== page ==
Dial 4 is smaller, with the 9 lines mainly in lower L. quadrant. Some are straight, some have slight curves. The noon line is slightly extended. The short lines LHS terminate in the mortar line and do not extend onto the adjacent stone. After some thought, I discounted the smaller hole above either as related or as a residual dial in its own right.
Dial 5 sprawls at a slightly tipsy angle across a stone lower down. 6 distinct lines of differing depths and a couple of traces; partial pocks; and a large cross at the end of the noon line. Other marks, whether existing or added later, rather confuse the overall picture.
Dial 6 is the strangest of this group. It consists of a filled gnomon hole and a very long noon line cut with some precision, and deeper (separately?) on the stone below. The line also extends slightly upwards from the style hole. As such, it forms a very simple but workable dial, perhaps casting a long shadow easily visible from a distance. The other line is notably longer. It runs at roughly 45º to the junction of 3 stones before swerving downwards, fading, then finishing strongly. Were they cut at the same time? By the same person?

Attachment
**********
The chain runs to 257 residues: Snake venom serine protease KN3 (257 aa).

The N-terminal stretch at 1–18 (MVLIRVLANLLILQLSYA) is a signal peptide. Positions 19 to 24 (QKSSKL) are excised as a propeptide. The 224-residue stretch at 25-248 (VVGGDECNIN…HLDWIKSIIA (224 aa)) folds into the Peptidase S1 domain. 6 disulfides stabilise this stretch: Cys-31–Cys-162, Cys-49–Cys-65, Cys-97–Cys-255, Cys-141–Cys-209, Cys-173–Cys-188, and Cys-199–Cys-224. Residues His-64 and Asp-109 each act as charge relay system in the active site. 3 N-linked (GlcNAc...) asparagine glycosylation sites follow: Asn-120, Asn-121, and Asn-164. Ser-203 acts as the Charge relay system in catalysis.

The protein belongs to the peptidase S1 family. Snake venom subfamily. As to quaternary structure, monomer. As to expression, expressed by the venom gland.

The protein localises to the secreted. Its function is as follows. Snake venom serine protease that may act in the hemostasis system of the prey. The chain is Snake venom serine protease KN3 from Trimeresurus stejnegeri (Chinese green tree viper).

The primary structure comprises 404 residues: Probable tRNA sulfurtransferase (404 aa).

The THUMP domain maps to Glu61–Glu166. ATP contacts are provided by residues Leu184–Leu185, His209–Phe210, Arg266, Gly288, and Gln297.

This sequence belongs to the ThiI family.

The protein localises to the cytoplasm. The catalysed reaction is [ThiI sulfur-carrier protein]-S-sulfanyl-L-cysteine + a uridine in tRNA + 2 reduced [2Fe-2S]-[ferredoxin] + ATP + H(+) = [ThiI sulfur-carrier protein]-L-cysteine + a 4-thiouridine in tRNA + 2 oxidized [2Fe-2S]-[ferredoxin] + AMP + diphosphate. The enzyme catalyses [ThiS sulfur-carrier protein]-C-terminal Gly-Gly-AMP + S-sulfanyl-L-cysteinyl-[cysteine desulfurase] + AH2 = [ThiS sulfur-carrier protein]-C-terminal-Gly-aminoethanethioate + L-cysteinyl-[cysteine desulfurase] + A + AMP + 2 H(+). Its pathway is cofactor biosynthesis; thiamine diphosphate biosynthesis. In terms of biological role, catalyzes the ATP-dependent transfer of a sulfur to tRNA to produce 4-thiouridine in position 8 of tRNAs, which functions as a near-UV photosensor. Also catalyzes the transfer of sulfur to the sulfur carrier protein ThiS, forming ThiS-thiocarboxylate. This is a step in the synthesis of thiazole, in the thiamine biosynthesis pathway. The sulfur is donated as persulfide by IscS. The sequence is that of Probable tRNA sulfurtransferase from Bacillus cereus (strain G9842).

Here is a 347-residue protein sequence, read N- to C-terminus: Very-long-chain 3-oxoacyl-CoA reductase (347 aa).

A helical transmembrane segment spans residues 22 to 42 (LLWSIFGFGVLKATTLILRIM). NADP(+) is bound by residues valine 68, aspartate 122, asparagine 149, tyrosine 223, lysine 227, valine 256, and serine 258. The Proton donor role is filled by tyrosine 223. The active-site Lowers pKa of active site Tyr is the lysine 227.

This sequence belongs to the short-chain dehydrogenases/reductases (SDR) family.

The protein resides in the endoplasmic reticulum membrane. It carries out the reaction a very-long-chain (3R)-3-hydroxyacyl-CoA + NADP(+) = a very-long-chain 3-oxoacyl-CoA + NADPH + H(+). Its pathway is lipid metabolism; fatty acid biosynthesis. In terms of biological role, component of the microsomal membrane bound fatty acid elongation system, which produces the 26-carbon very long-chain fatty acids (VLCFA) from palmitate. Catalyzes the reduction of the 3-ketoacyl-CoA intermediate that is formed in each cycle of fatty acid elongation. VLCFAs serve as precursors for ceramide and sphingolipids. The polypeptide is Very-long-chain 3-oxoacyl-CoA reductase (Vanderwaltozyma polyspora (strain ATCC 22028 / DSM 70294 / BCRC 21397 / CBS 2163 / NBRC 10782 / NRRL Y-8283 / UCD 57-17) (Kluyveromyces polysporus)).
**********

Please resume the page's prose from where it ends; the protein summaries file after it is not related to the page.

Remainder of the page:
DIALS 7 – 9
Three dials additional to the six noted in Wiltshire Community History. Two are W. side of the transept; the third is at the W. end between the window and the end buttress.
Dial 7 has 5 lines (one a trace) descending from a patch of black lichen, with no visible style hole. The noon line is longer and a true vertical. The 2 outer ones are perhaps Mass indicators.
Dial 8 is immediately below Dial 7, and the simplest of all. A small filled style hole; an accurately cut noon line; and a single morning line in the same position as the emphasised line in Dial 7. This perhaps reinforces the theory that a Mass time thus marked was the important one at All Saints.